John Kerry wants to talk about his self-styled war hero status during the Vietnam war but the Democratic National Committee has tried to prevent other Vietnam vets from getting their ads on the air setting the record straight. Some in the media find it unseemly that we’re talking about things that happened 30 years ago. But as Jeff Jacoby says in a Boston Herald column, one way that you can bring the issue up to date is by looking at political persecution under the communist dictatorship there.
Jacoby notes that Congressman Chris Smith has a bill, the Vietnam Human Rights Act, which passed the House of Representatives by an overwhelming 410-1 vote. Jacoby says, however, that, “?it never got a hearing or a vote in Senate, where it was blocked by the then-chairman of the East Asian and Pacific Affairs subcommittee?John Kerry.”
History is important. President Clinton lifted the U.S. trade embargo on Vietnam in 1995, which was followed by a bilateral trade agreement. Kerry voted for both. The U.S. trade deficit with Vietnam was $1.8 billion in 2002 and rose to $3.2 billion in 2003. It has not helped the human rights situation there and has been devastating to U.S. jobs, which Kerry says he wants to create. The Bush Administration has been forced to propose tariffs on shrimp imports from Vietnam, saying the communist regime has been dumping shrimp products into the United States at artificially low prices. Eddie Gordon, president of the Southern Shrimp Alliance, was quoted by AP as saying that the value of the U.S. harvest dropped by more than half between 2000 and 2002, from $1.25 billion to $560 million, because of dumping from Vietnam, China and other countries.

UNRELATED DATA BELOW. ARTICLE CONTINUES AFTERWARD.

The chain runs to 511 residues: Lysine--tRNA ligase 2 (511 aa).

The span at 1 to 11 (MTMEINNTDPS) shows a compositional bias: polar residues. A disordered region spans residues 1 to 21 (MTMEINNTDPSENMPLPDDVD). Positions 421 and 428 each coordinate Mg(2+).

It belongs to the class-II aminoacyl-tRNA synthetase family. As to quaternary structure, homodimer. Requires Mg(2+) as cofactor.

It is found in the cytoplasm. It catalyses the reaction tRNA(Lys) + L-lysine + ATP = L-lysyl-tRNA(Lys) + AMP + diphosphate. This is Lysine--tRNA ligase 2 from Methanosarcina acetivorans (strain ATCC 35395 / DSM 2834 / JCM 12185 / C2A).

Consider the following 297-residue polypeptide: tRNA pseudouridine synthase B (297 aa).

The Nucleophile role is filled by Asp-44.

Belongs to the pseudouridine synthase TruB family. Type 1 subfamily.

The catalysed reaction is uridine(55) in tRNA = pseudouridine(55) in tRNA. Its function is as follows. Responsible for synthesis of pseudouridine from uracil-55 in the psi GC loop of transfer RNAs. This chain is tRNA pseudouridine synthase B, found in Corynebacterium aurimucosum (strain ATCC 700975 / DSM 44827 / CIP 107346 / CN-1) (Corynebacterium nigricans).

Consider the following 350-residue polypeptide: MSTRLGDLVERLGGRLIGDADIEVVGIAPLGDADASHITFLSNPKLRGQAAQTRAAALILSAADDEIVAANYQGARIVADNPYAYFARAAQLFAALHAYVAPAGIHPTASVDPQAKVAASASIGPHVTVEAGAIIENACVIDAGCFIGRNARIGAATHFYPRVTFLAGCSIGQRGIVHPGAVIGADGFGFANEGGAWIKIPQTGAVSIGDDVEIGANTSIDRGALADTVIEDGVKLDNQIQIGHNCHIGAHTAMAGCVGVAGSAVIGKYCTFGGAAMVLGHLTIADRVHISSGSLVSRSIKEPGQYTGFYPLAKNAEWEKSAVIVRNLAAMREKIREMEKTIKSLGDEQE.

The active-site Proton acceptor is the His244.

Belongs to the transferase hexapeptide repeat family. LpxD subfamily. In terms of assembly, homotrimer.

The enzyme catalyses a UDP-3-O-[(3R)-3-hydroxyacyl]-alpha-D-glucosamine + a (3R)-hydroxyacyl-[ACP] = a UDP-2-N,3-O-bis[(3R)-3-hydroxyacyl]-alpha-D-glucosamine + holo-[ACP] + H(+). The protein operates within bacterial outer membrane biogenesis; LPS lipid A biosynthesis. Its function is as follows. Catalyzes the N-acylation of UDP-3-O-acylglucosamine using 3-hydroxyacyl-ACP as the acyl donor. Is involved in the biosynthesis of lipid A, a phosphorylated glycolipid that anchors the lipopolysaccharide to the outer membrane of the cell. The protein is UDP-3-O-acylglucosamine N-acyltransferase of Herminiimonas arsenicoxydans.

In a related matter, Kerry ran a Senate investigation that brought the search for live American POWs from the war to a close. At about the same time, a Boston Herald article by Michael E. Knell reported on a deal by a firm called Colliers International to develop a deep sea port in Vietnam at a cost of $900 million. The article stated that, in order to skirt the trade embargo still in effect against Vietnam, Colliers International acted through its partner firm Colliers Jardine based in Singapore. At the time the deal was brokered, C. Stewart Forbes was the Chief Executive Officer of Colliers International. C. Stewart Forbes and John Forbes Kerry are cousins.
Francis Zwenig was the staff director of Kerry’s Senate Committee on POW/MIA Affairs. She shaped the committee’s work and its final report, which set the stage for normalization of diplomatic and trade relations with Vietnam. She went on to become Vice President of the U.S.-Vietnam Trade Council and is now senior director for the U.S.-ASEAN Business Council, with responsibility for Vietnam.
The policy begun by Clinton with Kerry’s support has now resulted in a decision by the U.S. Trade and Development Agency to provide $591,000 to a Vietnam government gas company to study how to build a natural gas pipeline for a power complex in Vietnam’s Mekong Delta. U.S. taxpayers are now paying for the economic development of communism in Vietnam. Will the media ask John Kerry what he thinks about that?